Within five days after the initial communication with a consumer in connection with the collection of any debt, a debt collector shall, unless the following information is contained in the initial communication or the consumer has paid the debt, send the consumer a written notice containing . . . (3) a statement that unless the consumer, within thirty days after receipt of the notice, disputes the validity of the debt, or any portion thereof, the debt will be assumed to be valid by the debt collector. . . .
Whether or not Fedotov currently has any collectible debt is not relevant to either of these claims. The sine qua non of this action is whether Roach's letter, either by inclusion or omission, violated these provisions of the Act. As a recipient of the allegedly-offending collection letter, therefore, Fedotov has standing to proceed against Roach under the FDCPA.

  For the foregoing reasons, Roach's motion for summary judgment is denied.

  D. Class Certification

  Relying on his argument that, by virtue of his Chapter 7 Bankruptcy petition plaintiff does not have standing to pursue this claim, defendant moves for a denial of class certification. Plaintiff responds that defendant's motion is premature because there is no motion for class certification before this Court.

  Rule 23(c)(1)(A) of the Federal Rules of Civil Procedure provides that "[w]hen a person sues or is sued as a representative of a class, the court must — at an early practicable time — determine by order whether to certify the action as a class action." This is normally accomplished by plaintiff's motion for certification. See, e.g., East Tex. Motor Freight Sys. v. Rodriguez, 431 U.S. 395, 404 (1977). "The defendant need not wait for the plaintiff to act, however. The defendant may move for an order denying class certification." 5-23 Moore's Federal Practice 3d § 23.82 (citing Bryant v. Food Lion, Inc., 774 F. Supp. 1484, 1495 (D.S.C. 1991) and Brown v. Milwaukee Spring Co., Page 11 82 F.R.D. 103, 104 (E.D. Wis. 1979)). Irrespective of which party makes the motion, the plaintiff will bear the burden of establishing the certification requirements of Rule 23. Amchem Products, Inc. v. Windsor, 521 U.S. 591, 614 (1997); Caridad v. Metro-North Commuter Railroad, 191 F.3d 283, 291 (2d Cir. 1999); Cromer Finance Ltd. v. Berger, 205 F.R.D. 113, 120 (S.D.N.Y. 2001).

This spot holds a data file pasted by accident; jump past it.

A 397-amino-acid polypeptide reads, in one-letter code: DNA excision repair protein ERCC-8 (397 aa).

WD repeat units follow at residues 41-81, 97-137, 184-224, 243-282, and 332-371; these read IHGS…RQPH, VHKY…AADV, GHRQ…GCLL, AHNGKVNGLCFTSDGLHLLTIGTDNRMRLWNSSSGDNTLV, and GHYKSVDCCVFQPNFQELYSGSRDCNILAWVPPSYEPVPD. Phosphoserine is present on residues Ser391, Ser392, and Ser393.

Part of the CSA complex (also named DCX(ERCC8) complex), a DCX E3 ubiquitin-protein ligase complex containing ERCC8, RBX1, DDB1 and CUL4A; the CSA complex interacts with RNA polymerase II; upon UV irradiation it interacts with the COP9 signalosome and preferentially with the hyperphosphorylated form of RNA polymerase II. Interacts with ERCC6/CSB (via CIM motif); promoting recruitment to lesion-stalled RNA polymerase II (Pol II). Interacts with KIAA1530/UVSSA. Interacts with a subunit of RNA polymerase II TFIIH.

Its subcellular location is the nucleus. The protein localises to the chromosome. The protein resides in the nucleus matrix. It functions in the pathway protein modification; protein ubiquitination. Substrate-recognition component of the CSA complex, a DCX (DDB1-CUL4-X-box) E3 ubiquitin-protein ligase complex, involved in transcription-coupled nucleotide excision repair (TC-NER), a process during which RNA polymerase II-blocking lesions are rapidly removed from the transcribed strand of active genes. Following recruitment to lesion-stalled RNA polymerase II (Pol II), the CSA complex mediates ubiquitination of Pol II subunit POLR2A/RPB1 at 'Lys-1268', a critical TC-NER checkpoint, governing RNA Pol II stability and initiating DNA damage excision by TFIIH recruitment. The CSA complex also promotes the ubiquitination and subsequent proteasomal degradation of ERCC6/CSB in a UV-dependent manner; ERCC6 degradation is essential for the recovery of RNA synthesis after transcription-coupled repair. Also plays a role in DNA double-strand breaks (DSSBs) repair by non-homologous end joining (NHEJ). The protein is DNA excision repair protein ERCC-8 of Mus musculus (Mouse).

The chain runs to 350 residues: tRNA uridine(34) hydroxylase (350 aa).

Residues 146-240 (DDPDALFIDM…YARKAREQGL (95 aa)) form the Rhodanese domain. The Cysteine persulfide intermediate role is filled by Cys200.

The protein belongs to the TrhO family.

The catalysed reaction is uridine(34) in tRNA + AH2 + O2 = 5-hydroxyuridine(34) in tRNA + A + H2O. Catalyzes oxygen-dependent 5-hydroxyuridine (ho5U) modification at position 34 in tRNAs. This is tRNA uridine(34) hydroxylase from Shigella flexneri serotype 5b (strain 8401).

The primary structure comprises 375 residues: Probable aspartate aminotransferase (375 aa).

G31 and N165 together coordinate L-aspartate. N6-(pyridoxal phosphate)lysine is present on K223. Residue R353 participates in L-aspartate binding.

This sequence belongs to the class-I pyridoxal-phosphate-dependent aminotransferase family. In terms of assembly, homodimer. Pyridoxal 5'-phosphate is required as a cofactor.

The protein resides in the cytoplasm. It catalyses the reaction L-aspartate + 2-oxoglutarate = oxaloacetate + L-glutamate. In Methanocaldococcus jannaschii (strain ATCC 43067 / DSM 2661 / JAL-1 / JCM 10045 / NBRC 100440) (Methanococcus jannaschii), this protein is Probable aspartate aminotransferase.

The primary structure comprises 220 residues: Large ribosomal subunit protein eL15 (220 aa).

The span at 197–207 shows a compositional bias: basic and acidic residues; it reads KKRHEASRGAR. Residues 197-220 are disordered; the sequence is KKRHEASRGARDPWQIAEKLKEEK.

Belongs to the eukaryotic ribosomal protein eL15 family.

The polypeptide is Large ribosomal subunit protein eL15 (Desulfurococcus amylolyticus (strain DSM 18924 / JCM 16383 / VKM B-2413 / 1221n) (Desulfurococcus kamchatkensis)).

Hence, defendant's Motion for Denial of Class Certification — a procedural "preemptive strike" against this purported class action — is properly before this court. While I have addressed the substance of defendant's arguments that undergird his motion, I do not reach the question of class certification. Rather, I direct plaintiff to submit papers in opposition to defendant's motion. That submission should include affidavits, declarations, or any other evidence which he would normally submit pursuant to a Motion for Class Certification under Rule 23 of the Federal Rules. Defendant, as the moving party, will have an opportunity to file a reply, if so advised.

  III. Conclusion

  For the foregoing reasons:

1. Defendant's motion for summary judgment is denied.
2. On or before February 25, 2005, plaintiff is directed to file and serve papers in opposition to defendant's Motion to Deny Class Certification, including affidavits, declarations, or any other evidence normally submitted pursuant to a Motion for Class Certification.
3. On or before March 4, 2005, defendant is directed to file and serve reply papers, if so advised.
  4. The Court reserves judgment on defendant's Motion for Denial of Class Certification. Page 12


5. If the Court desires oral argument, counsel will be advised.